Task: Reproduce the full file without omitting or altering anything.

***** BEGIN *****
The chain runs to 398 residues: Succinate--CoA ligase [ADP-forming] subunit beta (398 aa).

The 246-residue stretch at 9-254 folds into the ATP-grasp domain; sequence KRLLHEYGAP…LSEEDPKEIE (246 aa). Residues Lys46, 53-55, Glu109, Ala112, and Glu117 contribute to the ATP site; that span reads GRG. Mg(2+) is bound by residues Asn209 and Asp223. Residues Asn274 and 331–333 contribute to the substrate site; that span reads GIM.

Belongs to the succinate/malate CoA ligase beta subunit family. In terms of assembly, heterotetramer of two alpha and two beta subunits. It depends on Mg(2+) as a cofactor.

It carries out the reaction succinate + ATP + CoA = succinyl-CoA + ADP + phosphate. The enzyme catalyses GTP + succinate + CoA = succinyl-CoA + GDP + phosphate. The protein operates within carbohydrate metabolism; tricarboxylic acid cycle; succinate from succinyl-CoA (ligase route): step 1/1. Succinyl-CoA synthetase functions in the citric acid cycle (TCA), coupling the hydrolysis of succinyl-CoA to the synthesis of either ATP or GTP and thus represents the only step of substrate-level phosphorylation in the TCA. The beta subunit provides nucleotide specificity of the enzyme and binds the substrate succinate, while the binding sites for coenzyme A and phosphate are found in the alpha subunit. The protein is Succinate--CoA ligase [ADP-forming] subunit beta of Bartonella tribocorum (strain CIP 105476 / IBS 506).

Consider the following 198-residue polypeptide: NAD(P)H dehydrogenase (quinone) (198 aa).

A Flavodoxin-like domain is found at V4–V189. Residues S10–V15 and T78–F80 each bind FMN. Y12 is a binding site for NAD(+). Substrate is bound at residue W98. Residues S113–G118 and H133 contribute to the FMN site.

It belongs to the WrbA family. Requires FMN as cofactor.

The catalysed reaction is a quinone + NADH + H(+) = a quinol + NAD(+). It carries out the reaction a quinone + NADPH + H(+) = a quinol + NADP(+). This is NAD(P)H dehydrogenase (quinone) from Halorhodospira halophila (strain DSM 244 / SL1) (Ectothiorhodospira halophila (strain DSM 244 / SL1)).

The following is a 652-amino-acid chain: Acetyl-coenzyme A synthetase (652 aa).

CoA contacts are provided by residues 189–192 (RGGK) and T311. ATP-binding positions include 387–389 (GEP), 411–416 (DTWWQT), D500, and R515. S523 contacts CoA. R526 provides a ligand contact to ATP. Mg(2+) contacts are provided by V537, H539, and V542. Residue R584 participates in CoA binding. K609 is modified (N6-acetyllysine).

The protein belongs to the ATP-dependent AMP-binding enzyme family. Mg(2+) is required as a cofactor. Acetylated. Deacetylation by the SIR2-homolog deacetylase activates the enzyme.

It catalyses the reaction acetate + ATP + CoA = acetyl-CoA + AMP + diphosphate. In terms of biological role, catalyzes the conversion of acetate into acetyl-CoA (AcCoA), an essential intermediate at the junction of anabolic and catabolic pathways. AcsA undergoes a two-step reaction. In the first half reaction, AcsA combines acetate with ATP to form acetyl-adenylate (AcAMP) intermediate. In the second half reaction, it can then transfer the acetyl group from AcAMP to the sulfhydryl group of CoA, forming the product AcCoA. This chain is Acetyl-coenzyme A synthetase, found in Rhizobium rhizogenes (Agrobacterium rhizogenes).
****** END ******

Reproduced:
The chain runs to 398 residues: Succinate--CoA ligase [ADP-forming] subunit beta (398 aa).

The 246-residue stretch at 9-254 folds into the ATP-grasp domain; sequence KRLLHEYGAP…LSEEDPKEIE (246 aa). Residues Lys46, 53-55, Glu109, Ala112, and Glu117 contribute to the ATP site; that span reads GRG. Mg(2+) is bound by residues Asn209 and Asp223. Residues Asn274 and 331–333 contribute to the substrate site; that span reads GIM.

Belongs to the succinate/malate CoA ligase beta subunit family. In terms of assembly, heterotetramer of two alpha and two beta subunits. It depends on Mg(2+) as a cofactor.

It carries out the reaction succinate + ATP + CoA = succinyl-CoA + ADP + phosphate. The enzyme catalyses GTP + succinate + CoA = succinyl-CoA + GDP + phosphate. The protein operates within carbohydrate metabolism; tricarboxylic acid cycle; succinate from succinyl-CoA (ligase route): step 1/1. Succinyl-CoA synthetase functions in the citric acid cycle (TCA), coupling the hydrolysis of succinyl-CoA to the synthesis of either ATP or GTP and thus represents the only step of substrate-level phosphorylation in the TCA. The beta subunit provides nucleotide specificity of the enzyme and binds the substrate succinate, while the binding sites for coenzyme A and phosphate are found in the alpha subunit. The protein is Succinate--CoA ligase [ADP-forming] subunit beta of Bartonella tribocorum (strain CIP 105476 / IBS 506).

Consider the following 198-residue polypeptide: NAD(P)H dehydrogenase (quinone) (198 aa).

A Flavodoxin-like domain is found at V4–V189. Residues S10–V15 and T78–F80 each bind FMN. Y12 is a binding site for NAD(+). Substrate is bound at residue W98. Residues S113–G118 and H133 contribute to the FMN site.

It belongs to the WrbA family. Requires FMN as cofactor.

The catalysed reaction is a quinone + NADH + H(+) = a quinol + NAD(+). It carries out the reaction a quinone + NADPH + H(+) = a quinol + NADP(+). This is NAD(P)H dehydrogenase (quinone) from Halorhodospira halophila (strain DSM 244 / SL1) (Ectothiorhodospira halophila (strain DSM 244 / SL1)).

The following is a 652-amino-acid chain: Acetyl-coenzyme A synthetase (652 aa).

CoA contacts are provided by residues 189–192 (RGGK) and T311. ATP-binding positions include 387–389 (GEP), 411–416 (DTWWQT), D500, and R515. S523 contacts CoA. R526 provides a ligand contact to ATP. Mg(2+) contacts are provided by V537, H539, and V542. Residue R584 participates in CoA binding. K609 is modified (N6-acetyllysine).

The protein belongs to the ATP-dependent AMP-binding enzyme family. Mg(2+) is required as a cofactor. Acetylated. Deacetylation by the SIR2-homolog deacetylase activates the enzyme.

It catalyses the reaction acetate + ATP + CoA = acetyl-CoA + AMP + diphosphate. In terms of biological role, catalyzes the conversion of acetate into acetyl-CoA (AcCoA), an essential intermediate at the junction of anabolic and catabolic pathways. AcsA undergoes a two-step reaction. In the first half reaction, AcsA combines acetate with ATP to form acetyl-adenylate (AcAMP) intermediate. In the second half reaction, it can then transfer the acetyl group from AcAMP to the sulfhydryl group of CoA, forming the product AcCoA. This chain is Acetyl-coenzyme A synthetase, found in Rhizobium rhizogenes (Agrobacterium rhizogenes).